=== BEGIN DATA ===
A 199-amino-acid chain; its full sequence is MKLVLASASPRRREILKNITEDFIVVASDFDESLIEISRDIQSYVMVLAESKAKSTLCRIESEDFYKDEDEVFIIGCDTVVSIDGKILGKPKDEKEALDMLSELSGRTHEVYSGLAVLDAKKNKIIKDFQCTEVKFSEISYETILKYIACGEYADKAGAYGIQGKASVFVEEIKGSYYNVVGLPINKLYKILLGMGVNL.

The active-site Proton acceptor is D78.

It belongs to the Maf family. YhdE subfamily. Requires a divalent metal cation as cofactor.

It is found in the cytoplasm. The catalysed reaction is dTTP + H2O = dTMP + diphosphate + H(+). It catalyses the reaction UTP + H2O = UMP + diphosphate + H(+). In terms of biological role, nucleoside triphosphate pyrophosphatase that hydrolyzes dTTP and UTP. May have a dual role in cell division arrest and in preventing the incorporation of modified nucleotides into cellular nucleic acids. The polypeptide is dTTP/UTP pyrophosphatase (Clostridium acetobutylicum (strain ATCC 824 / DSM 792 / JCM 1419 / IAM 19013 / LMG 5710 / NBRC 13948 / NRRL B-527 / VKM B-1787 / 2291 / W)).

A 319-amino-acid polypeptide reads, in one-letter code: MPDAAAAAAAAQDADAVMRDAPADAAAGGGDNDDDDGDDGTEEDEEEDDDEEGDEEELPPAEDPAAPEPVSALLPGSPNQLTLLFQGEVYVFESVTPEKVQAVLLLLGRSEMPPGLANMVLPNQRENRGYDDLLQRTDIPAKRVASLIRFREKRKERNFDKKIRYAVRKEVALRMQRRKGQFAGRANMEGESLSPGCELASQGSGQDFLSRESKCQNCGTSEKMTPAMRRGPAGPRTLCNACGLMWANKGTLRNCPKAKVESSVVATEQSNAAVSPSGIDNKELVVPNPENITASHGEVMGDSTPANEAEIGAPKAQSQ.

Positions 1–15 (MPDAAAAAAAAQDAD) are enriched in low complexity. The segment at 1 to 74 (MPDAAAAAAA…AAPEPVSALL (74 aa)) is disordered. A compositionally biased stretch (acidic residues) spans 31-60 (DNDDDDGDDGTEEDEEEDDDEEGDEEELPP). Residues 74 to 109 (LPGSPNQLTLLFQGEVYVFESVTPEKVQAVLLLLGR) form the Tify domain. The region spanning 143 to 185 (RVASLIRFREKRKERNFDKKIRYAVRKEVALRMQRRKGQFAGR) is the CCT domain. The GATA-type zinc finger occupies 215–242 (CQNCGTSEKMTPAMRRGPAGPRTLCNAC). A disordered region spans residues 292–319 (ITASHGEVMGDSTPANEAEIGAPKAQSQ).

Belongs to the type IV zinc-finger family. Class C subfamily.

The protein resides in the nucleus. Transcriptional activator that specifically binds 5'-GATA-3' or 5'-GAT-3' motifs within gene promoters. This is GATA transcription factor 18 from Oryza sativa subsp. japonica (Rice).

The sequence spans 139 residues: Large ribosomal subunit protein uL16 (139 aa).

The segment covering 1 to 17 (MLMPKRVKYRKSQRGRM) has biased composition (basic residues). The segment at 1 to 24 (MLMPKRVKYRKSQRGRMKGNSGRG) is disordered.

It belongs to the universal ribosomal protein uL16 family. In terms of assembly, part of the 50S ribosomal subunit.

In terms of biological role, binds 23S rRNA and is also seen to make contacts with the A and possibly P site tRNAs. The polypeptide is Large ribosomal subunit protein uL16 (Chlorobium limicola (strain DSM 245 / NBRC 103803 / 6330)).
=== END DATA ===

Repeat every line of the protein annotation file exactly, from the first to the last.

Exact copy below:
A 199-amino-acid chain; its full sequence is MKLVLASASPRRREILKNITEDFIVVASDFDESLIEISRDIQSYVMVLAESKAKSTLCRIESEDFYKDEDEVFIIGCDTVVSIDGKILGKPKDEKEALDMLSELSGRTHEVYSGLAVLDAKKNKIIKDFQCTEVKFSEISYETILKYIACGEYADKAGAYGIQGKASVFVEEIKGSYYNVVGLPINKLYKILLGMGVNL.

The active-site Proton acceptor is D78.

It belongs to the Maf family. YhdE subfamily. Requires a divalent metal cation as cofactor.

It is found in the cytoplasm. The catalysed reaction is dTTP + H2O = dTMP + diphosphate + H(+). It catalyses the reaction UTP + H2O = UMP + diphosphate + H(+). In terms of biological role, nucleoside triphosphate pyrophosphatase that hydrolyzes dTTP and UTP. May have a dual role in cell division arrest and in preventing the incorporation of modified nucleotides into cellular nucleic acids. The polypeptide is dTTP/UTP pyrophosphatase (Clostridium acetobutylicum (strain ATCC 824 / DSM 792 / JCM 1419 / IAM 19013 / LMG 5710 / NBRC 13948 / NRRL B-527 / VKM B-1787 / 2291 / W)).

A 319-amino-acid polypeptide reads, in one-letter code: MPDAAAAAAAAQDADAVMRDAPADAAAGGGDNDDDDGDDGTEEDEEEDDDEEGDEEELPPAEDPAAPEPVSALLPGSPNQLTLLFQGEVYVFESVTPEKVQAVLLLLGRSEMPPGLANMVLPNQRENRGYDDLLQRTDIPAKRVASLIRFREKRKERNFDKKIRYAVRKEVALRMQRRKGQFAGRANMEGESLSPGCELASQGSGQDFLSRESKCQNCGTSEKMTPAMRRGPAGPRTLCNACGLMWANKGTLRNCPKAKVESSVVATEQSNAAVSPSGIDNKELVVPNPENITASHGEVMGDSTPANEAEIGAPKAQSQ.

Positions 1–15 (MPDAAAAAAAAQDAD) are enriched in low complexity. The segment at 1 to 74 (MPDAAAAAAA…AAPEPVSALL (74 aa)) is disordered. A compositionally biased stretch (acidic residues) spans 31-60 (DNDDDDGDDGTEEDEEEDDDEEGDEEELPP). Residues 74 to 109 (LPGSPNQLTLLFQGEVYVFESVTPEKVQAVLLLLGR) form the Tify domain. The region spanning 143 to 185 (RVASLIRFREKRKERNFDKKIRYAVRKEVALRMQRRKGQFAGR) is the CCT domain. The GATA-type zinc finger occupies 215–242 (CQNCGTSEKMTPAMRRGPAGPRTLCNAC). A disordered region spans residues 292–319 (ITASHGEVMGDSTPANEAEIGAPKAQSQ).

Belongs to the type IV zinc-finger family. Class C subfamily.

The protein resides in the nucleus. Transcriptional activator that specifically binds 5'-GATA-3' or 5'-GAT-3' motifs within gene promoters. This is GATA transcription factor 18 from Oryza sativa subsp. japonica (Rice).

The sequence spans 139 residues: Large ribosomal subunit protein uL16 (139 aa).

The segment covering 1 to 17 (MLMPKRVKYRKSQRGRM) has biased composition (basic residues). The segment at 1 to 24 (MLMPKRVKYRKSQRGRMKGNSGRG) is disordered.

It belongs to the universal ribosomal protein uL16 family. In terms of assembly, part of the 50S ribosomal subunit.

In terms of biological role, binds 23S rRNA and is also seen to make contacts with the A and possibly P site tRNAs. The polypeptide is Large ribosomal subunit protein uL16 (Chlorobium limicola (strain DSM 245 / NBRC 103803 / 6330)).